Sega controller houses auto-launch emulator

sega-all-in-one-emulator

[Joe's] wife grew up playing Sega games and he wanted to help her unwind by reliving the experience. Since the work computer she uses when travelling isn’t a good place to install emulators he built this plug-and-play emulator inside of a Sega controller.

We’ve seen this type of thing a few times before (even with XBMC in a SNES controller) but there is one thing we hadn’t thought of lately. Newer versions of Windows have auto-launch disabled for USB drives. But [Joe] knew that there were still some USB sticks that manage to auto-launch anyway so he researched how those work. It turns out that they have two partitions, one is formatted as a CDFS which looks like a CD-ROM to Windows and allows auto-launch. He used this method of partitioning a USB stick, storing the ROMs on the mass storage partition and the emulator and the CDFS partition. To finish the hack he cracked open the controller and found room for a USB hub and the PCB from the thumb drive.

If you still have cartridges lying around you can pull the ROMs off of them over USB.

Comments

  1. Nonya-Biz says:

    this is genius! why haven’t any companies done this?

  2. biozz says:

    Meh … call me a party pooper but i dont concider a flash drive with a hub connected to a controller to be a hack
    atleast the SNES guy hacked something togeater

    • Nick says:

      I would say that the hack is the way he got it to autoplay

      • Anonymous Coward says:

        That’s not a hack.

        He’s using something commonly referred to as a “mass production tool”. This is basically a utility designed to batch-format and initialize USB flash storage devices at the factory. It will download the controller firmware to the USB MCU on the other side (yes, USB keys contain a small CPU, some RAM, and some ROM), then have the USB MCU format the flash medium in ways that are impossible to achieve using your computer (via the USB mass storage protocol).

        Among many, many other things, one of the neat tricks most USB flash drive controllers are capable of is enumerating as multiple devices- usually a read only CDROM or a floppy drive, as well as a read/write hard disk where your data goes. SanDisk uses this technology for their “U3″ capable drives, but really just about every modern day USB flash drive supports the same feature. You feed the mass production tool an ISO along with some formatting information about the new layout of the flash area, and it goes off and formats the key through the USB MCU then sets a bunch of internal parameters stored in the MCU’s EEPROM.

        There’s a lot of other stuff you can tweak in there too- VIDs and PIDs, you can flip the removable bit (properly), change the LED blinking pattern when in use, etc. You do have to be careful though because the mass production tools are CHIPSET SPECIFIC… And a lot of them are poorly written and full of engrish, so using the wrong tool on the wrong chipset can brick your UFD permanently (as in, “no longer enumerates at all”). Contrary to belief, Corsair doesn’t manufacture UFDs. They use controllers made by Silicon Motion or any other silicon manufacturing company, and some common Flash NAND chip that the controller happens to support. So when you’re trying to track down a mass production tool on the internet, what you’re really trying to do is figure out who made the controller **inside** your UFD, and what MPT that specific controller revision works with.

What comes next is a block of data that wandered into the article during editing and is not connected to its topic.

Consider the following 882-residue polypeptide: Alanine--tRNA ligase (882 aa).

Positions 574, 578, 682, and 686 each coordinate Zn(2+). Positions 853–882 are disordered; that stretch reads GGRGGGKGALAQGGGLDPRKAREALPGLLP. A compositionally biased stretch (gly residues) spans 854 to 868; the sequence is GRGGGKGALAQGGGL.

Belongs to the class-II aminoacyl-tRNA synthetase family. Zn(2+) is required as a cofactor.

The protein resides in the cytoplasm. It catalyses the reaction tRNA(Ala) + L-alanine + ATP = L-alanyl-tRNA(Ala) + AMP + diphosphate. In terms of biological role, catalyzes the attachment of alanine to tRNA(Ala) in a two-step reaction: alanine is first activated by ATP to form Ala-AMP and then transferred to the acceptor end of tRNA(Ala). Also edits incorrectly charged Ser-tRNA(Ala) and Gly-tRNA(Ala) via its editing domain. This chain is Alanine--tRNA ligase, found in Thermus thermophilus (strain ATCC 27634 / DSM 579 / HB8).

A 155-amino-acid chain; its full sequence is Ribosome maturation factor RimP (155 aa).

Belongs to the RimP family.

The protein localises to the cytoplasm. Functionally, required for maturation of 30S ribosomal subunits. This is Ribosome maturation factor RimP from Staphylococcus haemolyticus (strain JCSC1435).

TLDR; it’s not a hack, it’s just hidden functionality. Manufacture utilities can unlock this, but be warned, the tool he lists in his article PROBABLY WON’T WORK with **your** specific key as the tool is specific to the chips inside your USB key. If you try to use the wrong key with the wrong chipset, you’ll brick your flash drive.

  3. Fritoeata says:

    http://tiseostudios.com/ site is down?
    …ooops!

  4. Lloyd Atkinson says:

    Wow. I’ve finally found out how some USB memory sticks can bypass the Windows autorun feature. Always wanted to know how USB stick based viruses did that.

  5. Rek says:

    “Newer versions of Windows have auto-launch disabled for USB drives. But [Joe] knew that there were still some USB sticks that manage to auto-launch anyway so he researched how those work. It turns out that they have two partitions, one is formatted as a CDFS which looks like a CD-ROM to Windows and allows auto-launch. He used this method of partitioning a USB stick, storing the ROMs on the mass storage partition and the emulator and the CDFS partition.”

    How to disable that on Windows 7?

  6. fartface says:

    Wouldn’t it be better to give her a hacked Xbox and run the Sega emulator from there on an old tube TV? That’s the best experience you can get. In fact I think there was a Sega controller -> Xbox hack shown here a few years ago.

    • gustibus says:

      “Since the work computer she uses when travelling isn’t a good place to install emulators he built this plug-and-play emulator inside of a Sega controller.”

      I’ve not seen many people travel for business carrying an xbox and a massive tube TV with them………….

  7. HackJack says:

    I don’t get this: “the work computer she uses when travelling isn’t a good place to install emulators”, so his solution is to launch an emulator save on a USB drive on the very same work computer? How does that make it okay?

  8. joshisyoshi says:

    Would you still have to use the mouse to navigate the emulator menu?

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